It's hard to be a woman sometimes. Don't get me wrong: womanhood is glorious. But it's also heavily policed by society, and closely scrutinized: Wear this. Don't wear that. Have a career. Have a family. Want things. Don't want to much. Be thin. Don't be too thin. Be curvy. But don't be fat. The cacophony of rules being constantly bleated at us is deafening, and trying to keep up with what is and is not acceptable for a woman to do by society's sense of female propriety is exhausting. You'd think we lived in a Jane Austen novel, so heavily are notions of femininity borne down upon us by the patriarchal systems and power structures that be.
As a woman, you're told you can't say certain things. That the gravity of certain spoken taboos is so weighty you create a burden of yourself by their utterance. Which is simply untrue. Women can do and say as they please (insofar as we're being rational and respectful; I'm not saying, for instance, women have the right to run down the street shouting racist slurs just because they're women). In the smallest of every day interactions, women are diminished by what is and is not considered appropriate for them to discuss. It's these minutiae of conversation that might not seem damaging, but that are suffocatingly constricting when we restrict them. Here are eleven things women are constantly told they're not allowed to say (but that we are most certainly allowed to say):
1. "I want to have kids."
A young, educated woman on the brink of a fulfilling, potentially lucrative, lifelong career should never admit she wants to have kids. Because obviously that would completely negate the wanting of anything else for one's self, because a woman who wants children couldn't possibly have a mind for other things too.
2. "I don't want to have kids."
Possibly the post contradictory and confusing set of standards we place on a woman is that wanting children is a hinderance, but also that not wanting children makes you some kind of feminine pariah. Want kids? Anti-feminist life-quitter. Don't want kids? Cold-hearted, selfish, unfeminine monster. Cool, we'll just be over here trying to figure out what you want from us, exactly.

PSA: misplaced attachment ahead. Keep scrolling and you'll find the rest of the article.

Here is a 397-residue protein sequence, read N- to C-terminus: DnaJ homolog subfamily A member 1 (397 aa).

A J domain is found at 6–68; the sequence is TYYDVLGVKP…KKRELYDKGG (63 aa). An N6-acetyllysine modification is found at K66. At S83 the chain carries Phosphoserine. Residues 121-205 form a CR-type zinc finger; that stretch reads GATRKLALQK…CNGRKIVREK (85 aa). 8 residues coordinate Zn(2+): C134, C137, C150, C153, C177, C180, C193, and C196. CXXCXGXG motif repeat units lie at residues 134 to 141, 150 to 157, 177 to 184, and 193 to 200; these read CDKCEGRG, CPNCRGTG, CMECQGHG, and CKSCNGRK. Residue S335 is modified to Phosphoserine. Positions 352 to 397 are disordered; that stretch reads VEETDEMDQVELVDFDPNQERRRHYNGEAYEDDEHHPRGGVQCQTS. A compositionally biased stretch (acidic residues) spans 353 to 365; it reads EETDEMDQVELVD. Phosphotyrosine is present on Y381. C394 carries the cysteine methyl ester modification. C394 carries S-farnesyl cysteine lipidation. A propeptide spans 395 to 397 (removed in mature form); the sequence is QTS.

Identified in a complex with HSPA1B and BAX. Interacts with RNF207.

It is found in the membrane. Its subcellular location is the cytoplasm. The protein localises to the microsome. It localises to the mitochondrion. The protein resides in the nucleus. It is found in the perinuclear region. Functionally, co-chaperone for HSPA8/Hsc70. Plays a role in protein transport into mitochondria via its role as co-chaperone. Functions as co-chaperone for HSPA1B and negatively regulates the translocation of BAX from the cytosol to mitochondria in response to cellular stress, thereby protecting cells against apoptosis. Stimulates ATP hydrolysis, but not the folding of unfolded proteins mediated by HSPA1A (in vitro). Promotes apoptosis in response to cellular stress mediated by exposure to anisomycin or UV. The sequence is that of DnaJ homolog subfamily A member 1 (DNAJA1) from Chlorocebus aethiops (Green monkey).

3. "Actually, I find that joke sexist and offensive."
Too often, something is said in a group situation, whether by a man or another woman, that is sexist or offensive. A woman who speaks up is a defensive shrew or a wet blanket, and should definitely just "chill out". People will be endlessly supportive of a woman being opposed to the perpetuation of offensive, reductive, regressive mindsets and stereotypes—in theory. But when it comes to a woman actually telling a friend in a bar that their joke is problematic, then it's all way too real, and suddenly she becomes "uptight" and has "no sense of humor".
The miracle of life is all well and good until a woman starts talking about, you know, the actual process that makes that possible. Then it's all "ew, no, stop, make your body stop doing things that are not pleasing to my sexualized, male gaze-influenced idea of it."
5. "Damn, I look fine!"
We're trying to teach women not to be insecure about their looks, and yet a woman is still not allowed to be openly confident about her looks. When you receive a compliment with "I know", as a woman, it for some flabbergasting reason, makes you look conceited. Thank God for Mindy Kaling/Larihi, because she's working hard to reverse that on The Mindy Project.
6. "I farted/pooped/did any other manner of things that are completely human bodily functions."
WOMEN POOP RAINBOWS AND FART THE SCENT OF LAVENDER FIELDS. God, everyone knows that.
7. "I'm not satisfied."
Heaven forbid a woman should want more for herself! A woman who pronounces her discontent is a disturbance. She's demanding and bossy and a bitch. A man is assertive and ambitious. But a woman is a mean old witch making everyone's life miserable and difficult because she won't just shut up and accept things the way they are.
8. "Leave me alone."
I've seen this happen with my friends: A couple of us will be sitting at a bar talking, and a man will approach and try to insert himself into the conversation. After being politely told you'd like to continue your conversation in private, without his presence, he'll freak out and drop some spiteful, "Whatever, I was just trying to be nice!" That's great, we get that—and so were we. We politely declined your conversation, which is something we're allowed to do, but apparently is completely offensive and wrong. As a result, I've seen friends engage in lengthy conversations they don't want to have because they're afraid of being seen as "rude". Likewise when catcalled in the street, a woman can ignore her aggressor, and then get verbally chewed out as a "bitch" for not engaging.
9. "This is how much money I make/would like to make/am demanding I make."
Sophia Amuroso in her book "#Girlboss" is all for women discussing their finances openly, from wages to investments and everything in between. Men do! And yet even in 2015, it's still taboo for a woman to talk money.
10. [Crying in a professional setting]
A woman who cries at work is seen as weak and incapable of being in the work place. But as we all know, if mogul and all-round incredible role model Kelly Cutrone says we can do it, then we can do it (although Kelly does say to go outside to cry, which is fair; Mid-office breakdowns/unnecessary scene causing are awkward for everyone regardless of gender).
11. "I'm jealous."
Jealousy is seen as one of the ugliest, most shameful emotions, but we all feel it. Every single one of us! But we're not allowed to admit it, because "jealous" equates with "crazy". Beyoncé's song "Jealous" completely ignores that stereotype and realigns the emotion with "human". If we could all just say, "Hey, I'm jealous", talk about it, and move on, we might be able to have healthier communication in all our relationships, rather than trying to hide and squash feelings that should be addressed.